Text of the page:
Roseann Mallon: 'No evidence of collusion' in Dungannon murder
An inquest has found no evidence of collusion into the 1994 loyalist murder of Dungannon pensioner Roseann Mallon.
Ms Mallon, 76, died from after being shot through the window of her sister-in-law's Cullenrammer Road home on the evening of 8 May 1994.
A day later the Mid-Ulster Brigade of the UVF claimed responsibility
Suggestions of state collusion in the killing have persisted ever since.
Three men, including leading loyalist Billy Wright, were arrested in connection with the murder but no charges were brought.
At the time two boys gave statements to the police that they had seen army type packs and guns in an old mill the day before the killing.
But the court heard this was a result of the presence of a civilian hunter, whose uncle owned the mill. He said he had spoken to the boys.
Ms Mallon had been sitting in her sister-in-law's house between 22.30 BST and midnight when she was shot dead.
Ms Mallon, who suffered with arthritis, was hit multiple times when gunmen from the outlawed UVF indiscriminately opened fire on her sister's bungalow.
The UVF said it was targeting two of Ms Mallon's nephews, Christopher Mallon - who was not home at the time - and Martin Mallon, who lived half-a-mile away.
Both were involved with the republican movement.
The inquest heard that security forces had installed two cameras in the area to monitor the two men and an RUC Special Branch (SB) surveillance camera was found in a field adjacent to the home a short time later.
It was being used to monitor an adjacent engineering works but footage from the camera was not made available to investigators.
The inquest heard evidence that the cameras were monitored by a soldier to establish daytime patterns, but were turned off at night to preserve battery life - and only showed the front of the house.
Presiding coroner Lord Justice Weir questioned why RUC Special Branch had not handed over footage from the camera to the police investigating team led by Detective Chief Inspector Kenneth McFarland.
"This was, to say the least, deeply unsatisfactory," Justice Weir said.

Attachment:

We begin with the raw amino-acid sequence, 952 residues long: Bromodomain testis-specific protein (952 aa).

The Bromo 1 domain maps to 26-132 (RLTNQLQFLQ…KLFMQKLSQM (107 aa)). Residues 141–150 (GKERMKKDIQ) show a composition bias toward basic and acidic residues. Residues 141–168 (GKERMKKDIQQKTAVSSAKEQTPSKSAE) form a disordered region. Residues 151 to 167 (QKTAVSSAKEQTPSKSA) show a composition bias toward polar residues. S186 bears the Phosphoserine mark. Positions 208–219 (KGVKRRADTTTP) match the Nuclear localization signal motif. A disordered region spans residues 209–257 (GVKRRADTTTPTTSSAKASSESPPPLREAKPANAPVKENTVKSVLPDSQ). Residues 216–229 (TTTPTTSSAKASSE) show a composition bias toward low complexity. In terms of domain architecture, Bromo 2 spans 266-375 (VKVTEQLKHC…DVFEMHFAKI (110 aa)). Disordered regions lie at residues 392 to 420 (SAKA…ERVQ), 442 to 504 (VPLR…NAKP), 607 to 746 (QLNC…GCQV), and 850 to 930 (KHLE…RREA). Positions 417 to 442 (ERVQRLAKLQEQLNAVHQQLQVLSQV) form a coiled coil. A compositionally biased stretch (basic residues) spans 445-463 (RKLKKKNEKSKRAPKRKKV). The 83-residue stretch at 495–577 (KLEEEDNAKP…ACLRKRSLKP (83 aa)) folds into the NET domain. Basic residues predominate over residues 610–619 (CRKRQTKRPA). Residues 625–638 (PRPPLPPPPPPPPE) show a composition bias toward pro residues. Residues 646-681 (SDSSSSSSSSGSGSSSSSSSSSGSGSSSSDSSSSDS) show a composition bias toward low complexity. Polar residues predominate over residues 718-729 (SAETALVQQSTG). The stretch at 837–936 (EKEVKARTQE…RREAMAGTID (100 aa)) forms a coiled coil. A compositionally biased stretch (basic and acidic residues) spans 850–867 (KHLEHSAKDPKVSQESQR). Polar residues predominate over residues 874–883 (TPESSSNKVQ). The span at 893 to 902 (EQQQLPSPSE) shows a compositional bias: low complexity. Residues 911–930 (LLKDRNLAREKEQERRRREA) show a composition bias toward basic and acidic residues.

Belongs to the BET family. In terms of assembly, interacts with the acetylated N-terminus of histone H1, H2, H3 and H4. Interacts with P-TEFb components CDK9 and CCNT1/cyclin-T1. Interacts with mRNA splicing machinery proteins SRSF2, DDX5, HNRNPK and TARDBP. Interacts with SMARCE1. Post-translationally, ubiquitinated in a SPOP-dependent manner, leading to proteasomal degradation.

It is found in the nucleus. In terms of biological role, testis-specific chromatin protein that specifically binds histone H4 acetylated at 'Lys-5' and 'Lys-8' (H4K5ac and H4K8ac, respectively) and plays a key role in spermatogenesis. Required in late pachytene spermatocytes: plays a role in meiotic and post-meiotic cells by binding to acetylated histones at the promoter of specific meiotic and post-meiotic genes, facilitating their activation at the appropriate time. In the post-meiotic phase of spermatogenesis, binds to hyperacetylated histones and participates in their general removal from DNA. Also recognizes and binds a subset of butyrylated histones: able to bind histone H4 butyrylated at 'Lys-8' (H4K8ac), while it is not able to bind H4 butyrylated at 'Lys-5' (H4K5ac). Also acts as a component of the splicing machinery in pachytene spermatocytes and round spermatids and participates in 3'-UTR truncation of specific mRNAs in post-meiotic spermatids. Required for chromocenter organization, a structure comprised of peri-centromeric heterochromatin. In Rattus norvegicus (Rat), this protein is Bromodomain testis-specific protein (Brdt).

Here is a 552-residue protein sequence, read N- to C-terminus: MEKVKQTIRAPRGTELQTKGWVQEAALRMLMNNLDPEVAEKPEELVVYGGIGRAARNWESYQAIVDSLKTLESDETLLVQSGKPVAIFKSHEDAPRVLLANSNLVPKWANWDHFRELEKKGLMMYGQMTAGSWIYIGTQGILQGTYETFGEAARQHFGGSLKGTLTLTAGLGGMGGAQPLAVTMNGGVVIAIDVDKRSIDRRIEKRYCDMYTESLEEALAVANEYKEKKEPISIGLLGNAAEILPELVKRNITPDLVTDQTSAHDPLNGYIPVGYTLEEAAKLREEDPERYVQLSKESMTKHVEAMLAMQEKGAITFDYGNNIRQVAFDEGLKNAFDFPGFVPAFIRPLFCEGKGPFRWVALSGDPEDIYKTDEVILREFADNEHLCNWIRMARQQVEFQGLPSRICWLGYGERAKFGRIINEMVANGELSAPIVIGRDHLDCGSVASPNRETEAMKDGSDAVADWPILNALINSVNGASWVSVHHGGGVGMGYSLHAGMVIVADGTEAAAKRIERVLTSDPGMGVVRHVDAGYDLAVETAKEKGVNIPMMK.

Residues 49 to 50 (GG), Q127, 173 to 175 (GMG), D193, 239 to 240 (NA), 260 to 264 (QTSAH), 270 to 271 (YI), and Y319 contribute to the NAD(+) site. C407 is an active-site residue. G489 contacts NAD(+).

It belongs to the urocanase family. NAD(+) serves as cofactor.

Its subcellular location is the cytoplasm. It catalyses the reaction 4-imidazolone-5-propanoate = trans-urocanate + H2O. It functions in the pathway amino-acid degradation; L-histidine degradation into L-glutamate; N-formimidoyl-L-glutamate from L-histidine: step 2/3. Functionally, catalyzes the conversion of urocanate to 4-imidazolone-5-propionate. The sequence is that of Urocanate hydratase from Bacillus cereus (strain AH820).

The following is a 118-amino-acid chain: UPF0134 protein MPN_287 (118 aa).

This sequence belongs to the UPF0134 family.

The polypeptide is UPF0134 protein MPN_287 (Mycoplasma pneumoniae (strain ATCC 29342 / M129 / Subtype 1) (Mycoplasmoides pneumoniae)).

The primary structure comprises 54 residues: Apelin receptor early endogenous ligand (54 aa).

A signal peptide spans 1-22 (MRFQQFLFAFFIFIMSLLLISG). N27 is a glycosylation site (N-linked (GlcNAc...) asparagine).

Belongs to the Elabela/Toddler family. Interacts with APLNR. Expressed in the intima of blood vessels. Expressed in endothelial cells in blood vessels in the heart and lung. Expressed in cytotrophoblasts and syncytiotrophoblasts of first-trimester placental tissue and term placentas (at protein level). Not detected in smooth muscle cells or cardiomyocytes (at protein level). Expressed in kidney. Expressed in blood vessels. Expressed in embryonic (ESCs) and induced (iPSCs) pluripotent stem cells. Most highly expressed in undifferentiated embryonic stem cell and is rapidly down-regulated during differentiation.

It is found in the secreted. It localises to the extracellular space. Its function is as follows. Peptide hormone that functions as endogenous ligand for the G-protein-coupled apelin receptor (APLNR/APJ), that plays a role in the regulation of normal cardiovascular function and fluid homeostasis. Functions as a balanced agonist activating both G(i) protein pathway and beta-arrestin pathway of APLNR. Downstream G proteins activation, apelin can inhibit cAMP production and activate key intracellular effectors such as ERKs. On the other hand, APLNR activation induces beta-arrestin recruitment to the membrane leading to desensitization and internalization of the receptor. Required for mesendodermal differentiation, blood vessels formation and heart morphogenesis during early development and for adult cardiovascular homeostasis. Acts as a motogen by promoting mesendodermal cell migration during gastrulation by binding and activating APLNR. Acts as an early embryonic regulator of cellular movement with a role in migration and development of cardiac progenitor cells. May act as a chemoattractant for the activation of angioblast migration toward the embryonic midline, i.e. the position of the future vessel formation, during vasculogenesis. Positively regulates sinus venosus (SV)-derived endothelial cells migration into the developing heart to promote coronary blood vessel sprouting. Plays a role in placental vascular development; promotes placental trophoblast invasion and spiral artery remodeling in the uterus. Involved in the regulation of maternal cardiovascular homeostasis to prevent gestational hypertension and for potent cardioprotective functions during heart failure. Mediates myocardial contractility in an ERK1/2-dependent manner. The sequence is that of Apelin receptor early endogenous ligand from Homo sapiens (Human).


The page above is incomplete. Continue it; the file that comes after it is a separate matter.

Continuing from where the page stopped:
"Clearly a decision was taken at a senior level in Special Branch not to share the video material or its existence with Mr McFarland who was a policeman of senior rank charged with the investigation of the most serious crime of murder."
'Force within a force'
In his findings, Lord Justice Weir mentioned evidence given by Mr McFarland to the inquest in which the retired officer had described Special Branch as "a force within a force", and the officer added "if Special Branch thought you didn't need to know you didn't know".
Five months after the murder of Ms Mallon, Special Branch handed over a list of car registrations that had been observed on the road that day, but there was a "discrepancy" between that list and those cars on the video footage, the inquest heard.
Lord Justice Weir added of the decision not to hand the tape to the murder investigation: "It is difficult to understand and has not been explained."
"I simply do not know what the practical effect of all or any of these matters may have been," he said.
"Certainly, taken cumulatively, they do not inspire any feeling of confidence in the way in which the police investigation was conducted or the materials gathered in the course of it preserved so as to be available to the inquest or, perhaps, to some further investigative or prosecutorial endeavour in the future."
Other shortcomings in the investigation, such as the destruction of interview notes and questions as to whether spent bullet casings were tested for fingerprints were also highlighted by the coroner.
He said on Monday that he could not find direct or indirect evidence of collusion in the killing but stressed this was a finding based upon the evidence that had been brought before the court:
He told the inquest that he did not "not find direct or indirect evidence of collusion or anything from which I could infer collusion from the evidence which has been brought before me".
Lord Justice Weir described Ms Mallon as "entirely innocent victim", "a defenceless lady of mature years and blameless character" killed in a "planned unprovoked sectarian attack".
"The deceased was shot for no reason other than she happened to be a person present in a Catholic home," he told the inquest.
None of the Mallon family were in court in Belfast to hear the findings.